Genetic signature linked to cancer prognosis identified
Tuesday, 11 October 2016 12:19
Researchers from the Medical Research Council (MRC) Cancer Unit at the University of Cambridge have identified a genetic signature related to metabolism associated with poor patient prognosis. The results of the analysis of 8,161 tissue samples could in the future help clinicians decide how best to treat a patient as well as aid the development of new targeted treatments.
For cancer cells to grow and spread they undergo a complex metabolic transformation. This allows the cells to meet the energy needs for the cancer to proliferate. Increasing our understanding of the genes that underpin the changes to metabolic pathways will provide further insight into the events that lead to the spread of cancer within the body.
To this end, Dr Christian Frezza, programme leader, and Edoardo Gaude, a PhD student, from the MRC Cancer Unit, analysed the expression of metabolic genes across 20 different solid cancer types from 8,161 tumour and non-cancerous samples held in The Cancer Genome Atlas (TCGA).
Studying how the low-FODMAP diet reduces symptoms in Irritable Bowel Syndrome
Tuesday, 11 October 2016 11:46
For one individual, the culprit might be peanut butter. For another, it might be fried chicken. Foods that trigger symptoms are well identified by those who suffer from irritable bowel syndrome (IBS)—a functional disorder based on gastrointestinal (GI) symptoms that might include abdominal pain, bloating, gas, constipation, or diarrhea.
Scientifically, it has proven more difficult to identify dietary patterns that reliably affect the symptoms of those with IBS. Growing evidence shows, however, that one particular dietary pattern can reduce overall IBS symptoms in the majority of sufferers: the low fermentable oligosaccharides, disaccharides, monosaccharides and polyols (low-FODMAP) diet.
Dr. James Versalovic of Baylor College of Medicine (USA), a leading centre for research on children with functional bowel disorders, says his research group wants to find out how the low-FODMAP diet can be used to reduce recurrent abdominal pain in both children and adults.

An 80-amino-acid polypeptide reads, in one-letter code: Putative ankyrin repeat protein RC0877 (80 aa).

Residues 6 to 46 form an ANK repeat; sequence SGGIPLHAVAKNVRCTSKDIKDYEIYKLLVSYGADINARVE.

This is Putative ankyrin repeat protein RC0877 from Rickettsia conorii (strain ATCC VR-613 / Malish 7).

“A [low-FODMAP diet is] where you are deliberately changing whole classes of foods,” Versalovic tells GMFH editors in a phone interview. “It’s not simply just ‘eat more fruits and vegetables’ but there are a number of fruits and vegetables that actually elevate your FODMAP content and others that keep it low.” The diet was developed by researchers at Australia’s Monash University and is now being studied by groups around the world for its potential benefits. The premise of the diet is to limit short-chain carbohydrates, which the body does not readily absorb, as well as high-fibre foods that are fermented by bacteria in the large intestine. The group of acceptable fruits includes bananas, berries, and citrus fruits, for example, but excludes apples, pears, and stone fruits. The guidelines disallow honey, sweeteners, wheat, and legumes, while they allow juices, sugar, oats, and rice.
Alcohol Research Grapevine
Monday, 10 October 2016 15:27
Recently the Institute of Alcohol Studies and Alcohol Research UK have been developing an online alcohol research directory: the Alcohol Research Grapevine. Its primary functions are:
- To allow researchers to upload profiles listing publications and outlining areas of professional interest
- To create a searchable database of published, but also (importantly) ongoing and prospective research
- To support collaboration by helping researchers to find colleagues working in similar areas, or to publicise areas of work they are interested in pursuing
- To allow researchers to notify colleagues of available data that may benefit from further analysis
More details can be found on the directory’s websiteAnyone interested in alcohol research is encouraged to register and create a profile. If you have any questions, please contact Jon Foster at IAS.
An interview with Philippe Marteau: “Some probiotics can be used like drugs for medical indications”
Tuesday, 04 October 2016 12:32
According to scientific research, probiotics may restore the composition of the gut microbiota and introduce beneficial functions to gut microbial communities. In fact, some probiotics can be used like drugs to treat some conditions and there is good evidence of their efficacy for diarrhoea associated to antibiotic intake or gastroenteritis diarrhoea.
Philippe Marteau is head of the medico-surgical department of hepato-gastroenterology at Lariboisière Hospital in Paris. He attended the 5th Gut Microbiota for Health World Summit 2016, where we interviewed him about probiotics and also prebiotics.
- New insights into the role of gut microbiota in rheumatoid arthritis
- The oral microbiota as a potential source of information in irritable bowel syndrome
- The potential of probiotics and diets to reverse asocial behaviours in mice that are seen in autism spectrum disorders
- Fitness may predict a diverse gut microbiota in healthy people
Page 7 of 31